Two maps of the Minnesota River were hanging behind Nicollet County Chief Deputy Karl Jensen at the Courtland Fire Department as he explained the challenges of the search. It was in its third day Monday. At the same time nine boats filled with more than two dozen searchers from several area law enforcement agencies were on the river.
Sonar was being used to identify favorable areas to search, Jensen said. Those areas were then being probed with poles and dragged. The water was moving too fast to use divers.
Jensen said he was planning to use only three boats Tuesday if Fritze wasn't found before the search ended Monday. The water on the river was high and moving fast when the three men started their trip. The depth had risen two feet from Sunday night to Monday morning. Jensen was being told the water level could rise five more feet Thursday. That was without any more rain, and rain was in the forecast Monday night, Tuesday and Wednesday.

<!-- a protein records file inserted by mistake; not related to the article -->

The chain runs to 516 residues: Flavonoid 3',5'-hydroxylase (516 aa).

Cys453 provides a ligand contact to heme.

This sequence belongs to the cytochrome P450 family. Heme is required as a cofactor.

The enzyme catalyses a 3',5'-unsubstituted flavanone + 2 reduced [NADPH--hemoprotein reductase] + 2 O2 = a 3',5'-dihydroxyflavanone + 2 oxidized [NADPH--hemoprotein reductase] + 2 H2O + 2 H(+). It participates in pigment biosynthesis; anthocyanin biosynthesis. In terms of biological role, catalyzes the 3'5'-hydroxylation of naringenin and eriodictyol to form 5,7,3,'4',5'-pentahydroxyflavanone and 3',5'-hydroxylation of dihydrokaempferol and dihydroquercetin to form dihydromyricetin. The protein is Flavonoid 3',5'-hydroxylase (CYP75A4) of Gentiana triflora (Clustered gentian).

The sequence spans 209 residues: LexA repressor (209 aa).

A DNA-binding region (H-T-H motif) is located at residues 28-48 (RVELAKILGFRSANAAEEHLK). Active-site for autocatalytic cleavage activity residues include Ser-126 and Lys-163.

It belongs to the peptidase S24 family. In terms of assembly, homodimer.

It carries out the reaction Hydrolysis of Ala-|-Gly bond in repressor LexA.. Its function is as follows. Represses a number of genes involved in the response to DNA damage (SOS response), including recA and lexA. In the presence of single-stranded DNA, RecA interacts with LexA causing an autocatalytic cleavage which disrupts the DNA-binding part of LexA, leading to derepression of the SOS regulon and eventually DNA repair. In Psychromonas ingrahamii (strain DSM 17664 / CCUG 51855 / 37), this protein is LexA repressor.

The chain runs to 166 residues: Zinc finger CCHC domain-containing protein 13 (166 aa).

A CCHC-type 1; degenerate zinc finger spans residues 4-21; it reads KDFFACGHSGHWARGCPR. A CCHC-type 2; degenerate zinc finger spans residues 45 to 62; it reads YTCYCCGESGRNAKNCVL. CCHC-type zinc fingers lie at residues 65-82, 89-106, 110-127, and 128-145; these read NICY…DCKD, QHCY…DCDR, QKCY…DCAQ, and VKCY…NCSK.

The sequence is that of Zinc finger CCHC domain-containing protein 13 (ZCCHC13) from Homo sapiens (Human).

"With the water getting higher, I'm more and more reluctant to put boats on the water," Jensen said.
He was hoping to be able to use search dogs Tuesday, if necessary. The dogs are able to smell odors that could lead searchers to a general area to check more closely.
In addition to the searchers, other people were posted down stream to watch for Fritze's body. Jensen suspected it had become caught up in branches in the area where the kayaks capsized. Faster moving water could send the body downstream quickly, however. It could also get caught up again before it is found.
"The river is such a different animal," Jensen said. "You just don't know what's going to happen with the victim."